The Welsh Ancestry Mystery of Manhattan

When researching your family’s lineage, there may be instances where you might stumble across stories or people that you never knew existed but are part of your heritage. There is one such fascinating story that has gripped generations of the Edwards family for over a century. It pertains to one man who is said to be the rightful owner of 77 acres of prime land in New York, an area which is now a significant part of Manhattan and home to Wall Street, Broadway and The Stock Exchange.

Robert Edwards was a Welsh buccaneer who was given 77 acres of largely unsettled land for his services in disrupting Spanish sea lanes. On June 1st 1778, Edwards leased the land for 99 years to John and George Cruger, on the agreement that the land and all improvements thereon were to revert to the descendants of Edwards and his siblings at the expiration of the lease on May 31st 1877. Though the lease expired, the land was never handed back to Edwards’ descendants; instead, it ended up in the hands of Trinity Church, of which the Crugers were wardens.

The Edwards family claim that when the property, pastureland at the time, was leased to the brothers, the terms stated the lease would expire in 99 years. The Cruger brothers in turn allowed the Catholic church to use the land as it saw fit. The church has controlled the land ever since, building upon it themselves and renting it to other parties. The rent for this use is stored in a vault in Manhattan itself, now estimated at over $650,000,000,000!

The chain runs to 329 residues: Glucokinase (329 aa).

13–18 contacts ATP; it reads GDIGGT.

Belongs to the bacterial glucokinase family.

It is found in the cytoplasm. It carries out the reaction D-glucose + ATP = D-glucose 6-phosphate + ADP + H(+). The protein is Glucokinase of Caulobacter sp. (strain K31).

Subsequently, all attempts by Edwards’ heirs to file a claim to the land have proved fruitless, with the case eventually being defeated by New York state’s Statute of Limitations.

Genealogically speaking, the problem of proving descent stems from the fact that there were no standard spellings of surnames in Wales at the relevant period. Thus, the surname was eventually standardised as ‘Edwards’, deriving from the Christian name Edward, but the name can appear interchangeably in documents of the period as Edward, Edwards or even Edwardes. When the members of one family use these spellings interchangeably, and when a number of families favour the same Christian names, it is virtually impossible to differentiate between them.

A document held at the Glamorgan Record Office in Cardiff, entitled “The Edwards Millions” outlines the case as it stood in 2002, with claims and counterclaims further complicating the issue.

The Welsh patronymic naming system in common use during the 18th and preceding centuries – whereby a son or daughter takes as a surname the Christian name of his or her father – further compounds the problem by providing us with numerous unrelated Edwards families.

Another major problem is the scarcity of information available from such records of the period. Parish register entries are sparse, giving little more than that a particular person was baptised, married or buried on a particular date. Few families have records detailed enough to supplement these entries, and those which do find even this information difficult to verify officially.

If you are interested in researching your own ancestry, our previous blog ‘Ancestry Research: Tips and tricks on where to begin’ aims to give you an initial jumping-off point. We have also recently created our own ancestry chart template that is downloadable, which you can access here.

At My Story Told, we hope to turn your personal history into a written document for future generations to share, enjoy, and celebrate your life. For more information on our process, contact us here.